Attacks from identifiable sources in China or Russia are just exploratory research. Any serious attack would be launched from botnets running on computers belonging to citizens and companies in the country being attacked. Counter-attacking will just increase the damage. Poorly designed and maintained computers are like tinder waiting to be set alight and bring down the whole forest.
Once again Terrorists are forcing companies to use operating systems and other software well-known to be insecure on critical servers! You will know these Terrorists because of their distinctive clothing: Ties and Business Suits, which are never worn by software and security specialists. Alas, there may be nothing we can do to counter this Terrorist Threat as the Terrorists seem to have taken over our Corporate Boardrooms.
But there's no cause for alarm: everyone knows that the more you pay for software the more secure it is, right? And we can always retaliate against any Cyberattacks, unless of course they come from Botnets installed on our own citizens' computers.
Yes! tcl (with or without tk or expect) is much simpler to learn than bash or ksh for scripting and also more powerful. The other scripting languages are much more complex yet not significantly more powerful. I still use bash or ksh when what I'm doing is a simple generalization of what I'd do at the command line.
It's difficult to attack well-designed and maintained computer systems and it's impossible to secure poorly designed systems connected to the Internet.
When the insecure junk we call our county's critical information infrastructure gets seriously attacked, the attack comes from botnets operating in every country including our own. To "fight back" we must destroy every insecure computer on the internet!
What will be left standing? Oh, most OpenBSD systems. Quite a number of well administered Unix and GNU/Linux systems. But will we still have electricity to run them? How much of the infrastructure of the Internet itself will still be left after the war has taken out insecure routers, switches and the DNS system?
My critical resources run on OpenBSD servers behind ghost firewalls. My less critical resources are run under GNU/Linux with liberal use of virtualization and sandboxing. There are a few ways I can still be attacked but then, I'm only securing one geek's home office!
There's nothing to be gained from fighting a cyber war. There's no sane alternative but to secure our infrastructure properly right away.
Yes, I DO remember the early days of Gnome and how much better it was than now:
- automatic save and restore of multi-workspace sessions
- handy window operations like maximize-vertically and maximize-horizontally
- easy to change settings like which app to handle movies, etc.
I remember when clicking on a menu button gave an instant response,
not a several second delay for the first time in a session.
Gnome has become bloated and slower while becoming less stable and less powerful.
It is neither easier nor harder for beginners. It has more eye candy.
Gnome clients have also gone downhill: Evolution used to support my mh mail folders.
Now it uses a database that crashes when I try to load my old mail and fails to work
with my rules. It still doesn't integrate the contact manager with the mail rules.
I'd switch to KDE but they've been destroying themselves even faster!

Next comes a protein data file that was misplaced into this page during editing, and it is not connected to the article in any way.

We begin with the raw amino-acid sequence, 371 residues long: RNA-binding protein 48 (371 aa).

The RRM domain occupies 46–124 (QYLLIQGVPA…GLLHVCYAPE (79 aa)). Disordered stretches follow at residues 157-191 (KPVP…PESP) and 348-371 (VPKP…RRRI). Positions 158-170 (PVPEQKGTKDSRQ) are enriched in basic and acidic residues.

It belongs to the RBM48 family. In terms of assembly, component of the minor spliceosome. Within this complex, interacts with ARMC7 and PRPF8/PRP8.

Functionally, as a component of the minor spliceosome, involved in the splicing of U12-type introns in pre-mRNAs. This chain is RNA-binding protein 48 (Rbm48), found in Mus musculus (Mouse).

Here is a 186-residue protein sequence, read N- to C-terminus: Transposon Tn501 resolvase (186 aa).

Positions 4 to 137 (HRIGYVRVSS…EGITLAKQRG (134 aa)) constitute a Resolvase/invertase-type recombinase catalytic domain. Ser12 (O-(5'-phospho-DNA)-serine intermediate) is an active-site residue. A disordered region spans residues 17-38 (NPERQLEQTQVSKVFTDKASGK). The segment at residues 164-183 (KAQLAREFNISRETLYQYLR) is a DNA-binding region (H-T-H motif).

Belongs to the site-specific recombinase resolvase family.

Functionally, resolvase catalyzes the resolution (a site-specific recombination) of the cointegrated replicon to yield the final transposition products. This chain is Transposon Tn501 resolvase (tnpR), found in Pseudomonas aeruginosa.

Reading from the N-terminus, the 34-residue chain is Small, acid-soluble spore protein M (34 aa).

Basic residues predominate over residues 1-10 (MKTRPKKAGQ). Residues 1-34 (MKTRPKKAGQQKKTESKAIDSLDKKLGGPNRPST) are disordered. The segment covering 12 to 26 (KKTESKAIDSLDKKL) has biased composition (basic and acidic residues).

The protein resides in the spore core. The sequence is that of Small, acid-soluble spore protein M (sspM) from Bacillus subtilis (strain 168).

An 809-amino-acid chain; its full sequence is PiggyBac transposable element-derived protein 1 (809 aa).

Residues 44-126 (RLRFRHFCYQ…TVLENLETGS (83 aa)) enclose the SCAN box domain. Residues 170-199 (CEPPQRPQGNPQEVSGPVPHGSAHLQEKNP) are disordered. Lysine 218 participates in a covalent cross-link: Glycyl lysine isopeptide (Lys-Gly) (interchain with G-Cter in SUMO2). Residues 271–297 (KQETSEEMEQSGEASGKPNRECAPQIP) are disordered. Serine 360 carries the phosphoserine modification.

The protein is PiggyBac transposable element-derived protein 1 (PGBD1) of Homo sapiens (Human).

Perhaps if you could find some "special" orthopedic headphones for his pointy head he could see if music could help him!
Unfortunately, this is classic PHB behavior. "I don't like the look of what you're doing so I'm going to make up a spurious reason to forbid it, and if you challenge my spurious reason I'll perceive it as a personal attack."
_the happy geek
The idea that software that I have no opportunity to audit runs with my privileges when I run it is fundamentally broken. There is no way to clean malware that had a network connection long enough to hide a trojan anywhere and then overwrite itself to appear relatively innocuous. While a complete redesign of the way permissions and permission-delegation would be ideal, it is not practical in the short term. Using systems like http://plash.beasts.org/ can help.
The languages mentioned in the article are all fairly similar procedural languages. Choosing such similar languages makes it difficult to convey the breadth of powerful programming practices and paradigms. A good programming curriculum teaches all of the major programming paradigms, first using languages which emphasize those paradigms, then multi-paradigm languages, then making sure that the student can use any paradigm in any language. Along with learning one or two procedural languages, one of which should be C, I would recommend Squeak, Clojure, Haskell, Mozart/Oz, Curry and Flora2.
If non-defensive Copyrights and Patents are a form of property, then let's tax them. When the holder no longer expects to make money from them, they can be sold or given back to the public domain. Heinlein suggested a great way to set property taxes: Let anyone state the taxable value of their property, then that's what it can be purchased for. See his novel "Number of the Beast" for details.
Gamow's book covers some of the most interesting areas of mathematics without excessive simplification or condescension.
Another good book is
The "Language of Mathematics: Making the invisible visible" by Keith Devlin. This is an expansion of his earlier book for Scientific American Library.
Finally, consider mathematics which involves interactive projects with a computer. Turtle Geometry is a great starting place. Advanced students can tackle a professional book on computer graphics and will learn a massive amount of projective geometry and mathematical thinking while having a blast doing it.